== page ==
The theme must be finished no later than 4 months after the contract begins. Development will require some discussions for iterative adjustments. We will require virtual or face-to-face meetings every two weeks with the team to provide feedback and testing of the stable interface; otherwise the schedule is flexible.

-Strong knowledge of HTML5 and CSS3
-Strong knowledge of responsive design.
-Experience with templating paradigms, React JSX is preferred.
-Experience with UX design.

– Experience working with XML-based projects.

Submit a brief cover letter, resume, and links to some of your work to Rikk Mulligan (rikk@cmu.edu) and Scott Weingart (scottbot@cmu.edu). Not accepting new applications after 04/15/2019.

Don’t hesitate to reach out if you have any questions. We do not discriminate on race, religion, gender, etc., and particularly welcome members of underrepresented communities.

Digital Tools Workshop: R for Textual Analysis & Data Visualization

Introduction to R for Textual Analysis & Data Visualization

Workshop 1 – Thurs., 3/21, 4pm – Hunt Library Studio B
Workshop 2 – Thurs., 4/4, 4pm – Hunt Library Studio B
Workshop 3 – April TBD

Held by David Brown (CMU English) and Matthew Lincoln (CMU Libraries), this is a series of three workshops for those interested in learning some basics of R (the popular programming language and coding environment), specifically for analyzing textual data and producing data visualizations.

The workshops are geared toward those with little or no R coding experience,
but all are welcome!

Register for any and/or all three coding workshops here: https://form.jotform.com/90716430178154

Contact is David Brown: dwb2@andrew.cmu.edu

Community Processing Day 2019

Please consider attending Community Processing Day, a series of digital arts workshops, panels, artist lectures, and lightning talks that are taking place at both Pitt and CMU on January 25-26. You may already be familiar with Processing, a programming language/software that was developed by artists who are devoted to making coding accessible. While working with my fellow organizers Lindsey French, Golan Levin, and Tom Hughes, I’ve learned how committed the Processing community is to making these events inclusive, with lots of opportunities for beginners.
As a part of this 2-day event, I am planning a curiosity discussion, “Curiosity + Unfamiliar Spaces” on Friday January 25, 6-8pm, at the STUDIO for Creative Inquiry at CMU. We will explore how people create with and contend with seemingly inaccessible languages, vocabularies, scripts, social spaces, and wild spaces. As always, we welcome audience questions throughout the discussion. Please Register here, under the CMU heading. Learn more about the previous curiosity discussions here.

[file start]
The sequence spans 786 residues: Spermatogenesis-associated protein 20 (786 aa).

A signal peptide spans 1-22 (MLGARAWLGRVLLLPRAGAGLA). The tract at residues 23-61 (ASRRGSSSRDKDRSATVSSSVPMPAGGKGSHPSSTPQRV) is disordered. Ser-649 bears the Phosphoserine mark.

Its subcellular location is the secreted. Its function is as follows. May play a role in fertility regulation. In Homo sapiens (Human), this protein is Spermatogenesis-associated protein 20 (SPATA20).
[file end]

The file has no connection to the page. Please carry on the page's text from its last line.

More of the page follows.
Our panelists for Curiosity + Unfamiliar Spaces will be:
Nina Barbuto is the founder and director of Assemble, a community space offering daily educational STEAM programs to youth throughout Pittsburgh, and a platform for experiential learning, open creative processes, and building confidence through making. On her own, Nina works in a variety of media and often explores the idea of recycling noise into a system or elevating the vernacular to the spectacular.
Marijke Hecht is currently a PhD student in the University of Pittsburgh’s Learning Science and Policy program. Her research looks at how the urban environment can best be used as a platform for civic engagement through science, art, and other disciplines. Before graduate school, Marijke led community based environmental education and stewardship programs in Pittsburgh’s parks.
Darrell S. Kinsel is a creative entrepreneur, cultural agitator, and community organizer. D.S. is the co-founder of BOOM Concepts, a creative hub dedicated to the advancement of black and brown artists representing marginalized communities. BOOM Concepts focuses on youth, community artists, and neighborhood partners to identify contemporary expressions of social justice through drama, dance, music, visual art, and technology.
Kyle McDonald is an artist working with code. He is a contributor to open source arts-engineering toolkits like openFrameworks, and builds tools that allow artists to use new algorithms in creative ways. He creatively subverts networked communication and computation, explores glitch and systemic bias, and extends these concepts to reversal of everything from identity to relationships.
Kate Joranson
Head, Henry Clay Frick Fine Arts Library
University Library Sysytem
University of Pittsburgh